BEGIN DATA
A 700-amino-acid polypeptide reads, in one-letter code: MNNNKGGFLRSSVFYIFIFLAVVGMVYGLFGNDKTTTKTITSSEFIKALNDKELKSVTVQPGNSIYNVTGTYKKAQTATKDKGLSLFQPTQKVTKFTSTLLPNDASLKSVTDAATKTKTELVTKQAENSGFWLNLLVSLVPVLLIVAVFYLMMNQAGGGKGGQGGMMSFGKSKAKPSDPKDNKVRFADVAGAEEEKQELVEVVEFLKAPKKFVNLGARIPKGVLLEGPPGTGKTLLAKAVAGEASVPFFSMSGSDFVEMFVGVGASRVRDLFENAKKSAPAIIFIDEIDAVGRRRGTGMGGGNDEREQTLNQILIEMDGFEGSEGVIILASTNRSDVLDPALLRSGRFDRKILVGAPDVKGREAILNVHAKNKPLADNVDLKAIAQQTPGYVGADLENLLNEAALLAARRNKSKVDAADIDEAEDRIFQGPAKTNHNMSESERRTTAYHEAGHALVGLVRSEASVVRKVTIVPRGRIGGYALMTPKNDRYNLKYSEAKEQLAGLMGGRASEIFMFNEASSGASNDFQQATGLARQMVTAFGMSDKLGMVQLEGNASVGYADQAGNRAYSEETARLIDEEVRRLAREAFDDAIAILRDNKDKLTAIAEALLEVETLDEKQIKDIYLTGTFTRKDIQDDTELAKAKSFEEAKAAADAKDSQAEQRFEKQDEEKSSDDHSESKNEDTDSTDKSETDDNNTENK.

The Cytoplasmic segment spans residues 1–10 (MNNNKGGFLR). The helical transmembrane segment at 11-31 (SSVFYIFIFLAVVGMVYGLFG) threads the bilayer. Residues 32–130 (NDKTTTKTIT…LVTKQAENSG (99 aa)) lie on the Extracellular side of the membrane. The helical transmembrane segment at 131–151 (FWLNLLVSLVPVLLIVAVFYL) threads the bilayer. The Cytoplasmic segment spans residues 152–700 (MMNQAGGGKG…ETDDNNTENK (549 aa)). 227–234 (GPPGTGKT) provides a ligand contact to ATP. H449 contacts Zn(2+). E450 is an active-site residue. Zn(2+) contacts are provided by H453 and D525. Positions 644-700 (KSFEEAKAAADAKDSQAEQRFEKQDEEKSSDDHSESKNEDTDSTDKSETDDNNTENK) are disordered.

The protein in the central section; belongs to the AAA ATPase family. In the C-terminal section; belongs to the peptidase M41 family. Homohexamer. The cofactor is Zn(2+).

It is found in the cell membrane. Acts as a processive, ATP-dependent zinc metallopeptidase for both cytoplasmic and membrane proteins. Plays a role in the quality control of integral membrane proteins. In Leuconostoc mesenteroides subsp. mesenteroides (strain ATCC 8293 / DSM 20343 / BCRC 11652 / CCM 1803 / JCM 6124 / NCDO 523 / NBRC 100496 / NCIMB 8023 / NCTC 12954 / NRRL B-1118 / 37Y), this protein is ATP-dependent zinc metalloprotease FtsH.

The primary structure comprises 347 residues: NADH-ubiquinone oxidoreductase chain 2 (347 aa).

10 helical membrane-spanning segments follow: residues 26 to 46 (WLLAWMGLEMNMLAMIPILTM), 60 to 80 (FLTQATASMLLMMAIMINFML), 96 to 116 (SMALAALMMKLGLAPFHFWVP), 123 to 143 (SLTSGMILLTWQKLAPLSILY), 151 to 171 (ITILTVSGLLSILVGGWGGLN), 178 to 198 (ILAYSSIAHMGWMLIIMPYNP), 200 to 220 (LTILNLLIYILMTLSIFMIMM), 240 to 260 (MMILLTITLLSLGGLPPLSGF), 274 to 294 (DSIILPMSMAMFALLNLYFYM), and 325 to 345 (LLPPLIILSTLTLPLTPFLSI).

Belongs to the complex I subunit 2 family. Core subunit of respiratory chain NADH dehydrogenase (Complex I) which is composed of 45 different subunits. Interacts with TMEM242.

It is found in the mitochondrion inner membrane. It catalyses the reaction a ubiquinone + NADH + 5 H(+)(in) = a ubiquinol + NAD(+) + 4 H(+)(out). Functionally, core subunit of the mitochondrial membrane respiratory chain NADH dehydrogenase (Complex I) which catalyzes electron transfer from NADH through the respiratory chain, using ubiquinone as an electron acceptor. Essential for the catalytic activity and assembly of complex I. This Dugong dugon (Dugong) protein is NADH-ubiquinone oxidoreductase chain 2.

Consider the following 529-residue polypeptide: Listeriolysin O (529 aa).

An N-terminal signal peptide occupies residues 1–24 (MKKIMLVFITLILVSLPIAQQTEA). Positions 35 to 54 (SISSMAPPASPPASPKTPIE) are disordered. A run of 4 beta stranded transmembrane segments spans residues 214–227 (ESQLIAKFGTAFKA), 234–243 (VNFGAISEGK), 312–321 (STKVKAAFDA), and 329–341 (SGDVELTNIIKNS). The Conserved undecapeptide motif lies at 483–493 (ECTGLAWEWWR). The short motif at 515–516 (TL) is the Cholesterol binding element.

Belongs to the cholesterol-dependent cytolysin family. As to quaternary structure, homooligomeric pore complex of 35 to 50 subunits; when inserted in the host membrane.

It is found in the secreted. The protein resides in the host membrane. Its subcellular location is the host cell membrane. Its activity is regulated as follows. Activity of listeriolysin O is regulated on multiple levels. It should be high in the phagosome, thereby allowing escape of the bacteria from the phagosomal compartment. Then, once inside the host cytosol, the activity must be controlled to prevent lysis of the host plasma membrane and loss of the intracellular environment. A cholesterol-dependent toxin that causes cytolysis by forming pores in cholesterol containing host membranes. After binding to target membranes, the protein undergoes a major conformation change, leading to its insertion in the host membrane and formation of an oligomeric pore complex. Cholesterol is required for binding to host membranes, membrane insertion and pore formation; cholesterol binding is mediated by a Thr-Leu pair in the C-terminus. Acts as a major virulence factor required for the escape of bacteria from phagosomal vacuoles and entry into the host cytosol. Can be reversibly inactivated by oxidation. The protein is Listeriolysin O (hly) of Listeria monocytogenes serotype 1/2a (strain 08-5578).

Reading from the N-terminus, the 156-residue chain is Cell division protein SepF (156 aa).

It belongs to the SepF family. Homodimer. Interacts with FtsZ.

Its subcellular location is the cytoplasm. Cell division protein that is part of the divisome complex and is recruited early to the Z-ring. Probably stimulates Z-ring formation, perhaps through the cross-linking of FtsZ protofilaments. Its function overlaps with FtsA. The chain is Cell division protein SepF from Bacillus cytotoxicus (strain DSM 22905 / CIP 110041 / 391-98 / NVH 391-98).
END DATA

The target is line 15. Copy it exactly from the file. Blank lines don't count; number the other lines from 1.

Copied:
Its subcellular location is the cytoplasm. Cell division protein that is part of the divisome complex and is recruited early to the Z-ring. Probably stimulates Z-ring formation, perhaps through the cross-linking of FtsZ protofilaments. Its function overlaps with FtsA. The chain is Cell division protein SepF from Bacillus cytotoxicus (strain DSM 22905 / CIP 110041 / 391-98 / NVH 391-98).